Yesterday, the Consumer Financial Protection Bureau (CFPB or Bureau) announced it has finalized a rule outlining the qualifications to become a recognized industry Standard Setter body (Standard Setter Rule). These bodies will be instrumental in issuing standards that assist companies in complying with the forthcoming Personal Financial Data Rights Rule under Section 1033 of the Consumer Financial Protection Act (Section 1033 Rule). The Standard Setter Rule outlines the attributes that these bodies must exhibit to gain recognition from the CFPB. It also provides a comprehensive guide detailing the application process for recognition and the CFPB’s evaluation methodology.


As the CFPB continues the process of finalizing its proposed rule under Section 1033, discussed here and here, CFPB Director Rohit Chopra recently issued remarks at the Financial Data Exchange Global Summit emphasizing the importance of Standard Setter organizations in the transition to open banking in the United States.

Standard Setter Rule

Yesterday’s final rule identifies the attributes that standard setters must demonstrate to be recognized by the CFPB, including:

  • Openness: The process will be open to all interested parties, including public interest groups, app developers, and financial firms with a stake in open banking.
  • Transparency: Procedures will be transparent and publicly available.
  • Balanced decision-making: The power to set standards will be balanced and include consumer and other public interest groups. The rule also provides for meaningful representation of both large and small commercial entities.
  • Consensus: The rule provides that standards development must proceed by consensus. Comments and objections must be considered under a fair and impartial process.
  • Due process and appeals: The standard setting body must use documented and publicly available policies and procedures, provide adequate notice of meetings, sufficient time to review drafts and prepare objections, access to comments and objections of other participants, and a fair and impartial process for resolving conflicts. An appeals process will also be available.

There is also a mechanism for the CFPB to revoke the recognition of standard setters. Any CFPB recognition will have a maximum duration of five years, after which recognized standard setters will have to apply for re-recognition.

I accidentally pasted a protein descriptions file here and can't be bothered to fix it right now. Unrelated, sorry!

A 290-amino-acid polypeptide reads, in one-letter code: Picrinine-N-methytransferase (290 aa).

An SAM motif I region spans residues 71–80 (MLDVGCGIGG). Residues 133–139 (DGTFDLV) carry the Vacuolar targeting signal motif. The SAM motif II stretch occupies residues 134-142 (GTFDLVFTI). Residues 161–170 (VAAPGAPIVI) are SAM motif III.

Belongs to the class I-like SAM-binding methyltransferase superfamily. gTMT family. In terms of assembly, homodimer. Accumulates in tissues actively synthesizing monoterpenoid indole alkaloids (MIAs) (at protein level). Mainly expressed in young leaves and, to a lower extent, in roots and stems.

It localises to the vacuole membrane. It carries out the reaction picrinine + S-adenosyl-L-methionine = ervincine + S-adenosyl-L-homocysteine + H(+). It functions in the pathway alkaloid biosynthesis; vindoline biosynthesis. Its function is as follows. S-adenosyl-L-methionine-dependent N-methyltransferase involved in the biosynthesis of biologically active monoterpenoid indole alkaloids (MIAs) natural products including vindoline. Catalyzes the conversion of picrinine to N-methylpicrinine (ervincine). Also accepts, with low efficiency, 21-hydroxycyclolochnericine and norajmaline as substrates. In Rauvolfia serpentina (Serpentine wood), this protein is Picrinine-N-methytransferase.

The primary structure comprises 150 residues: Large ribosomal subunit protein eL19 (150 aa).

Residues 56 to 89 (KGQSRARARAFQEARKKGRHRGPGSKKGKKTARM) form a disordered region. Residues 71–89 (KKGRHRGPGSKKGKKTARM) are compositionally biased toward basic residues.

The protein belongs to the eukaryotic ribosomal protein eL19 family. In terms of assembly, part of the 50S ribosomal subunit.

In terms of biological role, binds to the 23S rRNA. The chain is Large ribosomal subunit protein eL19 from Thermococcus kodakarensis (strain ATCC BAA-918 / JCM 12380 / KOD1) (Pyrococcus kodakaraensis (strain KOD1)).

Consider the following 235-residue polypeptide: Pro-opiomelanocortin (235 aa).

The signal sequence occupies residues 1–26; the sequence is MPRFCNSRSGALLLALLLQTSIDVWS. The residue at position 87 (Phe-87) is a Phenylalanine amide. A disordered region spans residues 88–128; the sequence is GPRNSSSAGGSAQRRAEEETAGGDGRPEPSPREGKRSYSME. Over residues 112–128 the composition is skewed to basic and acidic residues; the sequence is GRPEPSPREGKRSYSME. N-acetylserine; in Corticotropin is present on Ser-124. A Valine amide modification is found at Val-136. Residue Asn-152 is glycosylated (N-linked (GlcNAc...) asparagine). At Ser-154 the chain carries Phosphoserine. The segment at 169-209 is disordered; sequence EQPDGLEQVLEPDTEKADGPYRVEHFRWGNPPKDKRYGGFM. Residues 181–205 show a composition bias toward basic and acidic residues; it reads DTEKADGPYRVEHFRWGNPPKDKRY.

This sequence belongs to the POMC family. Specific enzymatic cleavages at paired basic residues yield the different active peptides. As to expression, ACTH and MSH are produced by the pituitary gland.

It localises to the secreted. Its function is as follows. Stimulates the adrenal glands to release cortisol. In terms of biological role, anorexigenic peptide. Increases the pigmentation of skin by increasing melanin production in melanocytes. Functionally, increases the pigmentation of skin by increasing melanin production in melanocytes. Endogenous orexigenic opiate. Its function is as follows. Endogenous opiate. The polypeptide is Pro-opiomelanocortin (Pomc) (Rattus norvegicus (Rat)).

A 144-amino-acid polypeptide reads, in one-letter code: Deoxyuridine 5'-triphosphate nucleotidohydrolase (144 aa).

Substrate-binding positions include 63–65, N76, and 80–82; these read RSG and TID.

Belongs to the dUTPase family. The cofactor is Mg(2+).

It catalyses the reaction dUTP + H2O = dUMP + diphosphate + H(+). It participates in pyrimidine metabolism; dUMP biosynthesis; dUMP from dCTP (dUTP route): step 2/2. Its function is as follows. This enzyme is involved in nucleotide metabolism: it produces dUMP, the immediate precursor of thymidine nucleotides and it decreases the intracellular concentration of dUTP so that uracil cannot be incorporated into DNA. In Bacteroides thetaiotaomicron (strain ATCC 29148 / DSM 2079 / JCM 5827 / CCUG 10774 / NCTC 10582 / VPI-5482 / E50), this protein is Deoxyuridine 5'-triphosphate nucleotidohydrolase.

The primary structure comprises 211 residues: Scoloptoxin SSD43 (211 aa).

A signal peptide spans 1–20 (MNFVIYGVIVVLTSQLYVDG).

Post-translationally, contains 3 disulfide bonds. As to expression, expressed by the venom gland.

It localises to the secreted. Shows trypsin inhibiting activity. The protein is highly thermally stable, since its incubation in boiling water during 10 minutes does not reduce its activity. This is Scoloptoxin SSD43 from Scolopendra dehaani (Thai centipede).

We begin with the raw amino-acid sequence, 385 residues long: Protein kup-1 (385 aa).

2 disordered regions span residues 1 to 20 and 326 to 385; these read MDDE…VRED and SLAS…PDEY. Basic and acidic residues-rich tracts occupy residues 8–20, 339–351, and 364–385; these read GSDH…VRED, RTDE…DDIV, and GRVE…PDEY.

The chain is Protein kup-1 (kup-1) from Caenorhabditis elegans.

The rule also includes a step-by-step guide to help interested parties to apply for recognition. The five steps in the application and recognition process include:

  • Written request for recognition: This includes key contact information, evidence of the organization’s policies and practices, and an explanation of how the organization satisfies each of the required attributes.
  • Additional information and public comment: After reviewing the submission, the Bureau may request additional information, publish the submission, and seek public input.
  • CFPB review: The CFPB will consider whether the organization’s policies and practices meet all the requirements for recognition and whether the application is accurate and complete.
  • Decision: Recognition will be publicly disclosed on the CFPB’s website, along with the applicable terms and conditions. If the CFPB declines the application, the organization will be notified. An application may be withdrawn at any time.
  • Recognition: As a recognized standard setter, the CFPB may monitor the organization and request information. Also, within 10 days, an organization must submit a written explanation of any material change to information that was submitted with the application or during recognition, as well as any reason the organization may no longer meet the underlying requirements. The Bureau reserves the right to modify or revoke recognition.

The Standard Setter Rule will become effective 30 days after publication in the Federal Register.

Our Take

The Standard Setter Rule is a significant step towards the implementation of the Section 1033 Rule. It provides clarity on the qualifications for standard-setting bodies and the process for recognition by the CFPB.

Standard-setting bodies that wish to be recognized by the CFPB should review the final rule and the step-by-step guide to understand the requirements and the application process. They should also be prepared to demonstrate their adherence to the attributes codified by the CFPB.

It is also important for companies that will become subject to the Section 1033 Rule to be aware of the standards issued by any recognized standard-setting bodies, as these standards may help demonstrate compliance with the upcoming Section 1033 Rule.

However, some items that companies should keep in mind as the Section 1033 Rule is finalized and harmonized with the Standard Setter Rule, include:

  • Utilizing a standard established by a standard setter may not confer a safe harbor from potential compliance violations as the CFPB states, “The CFPB will discuss and address all other substantive comments when it finalizes the remainder of the Personal Financial Data Rights rule, including the many comments received concerning the role that adherence to a consensus standard should or should not play in evaluating compliance with the particular underlying provisions of the final rule.”
  • The CFPB plans to publicly disclose applications, recognitions, contingent recognitions, and denials on its website.
  • The CFPB is not establishing any formal appeals process for its determinations about recognition or revocation.
  • By agreeing to be a standard setter, an organization must agree to monitoring by the CFPB as well as responding to CFPB information requests.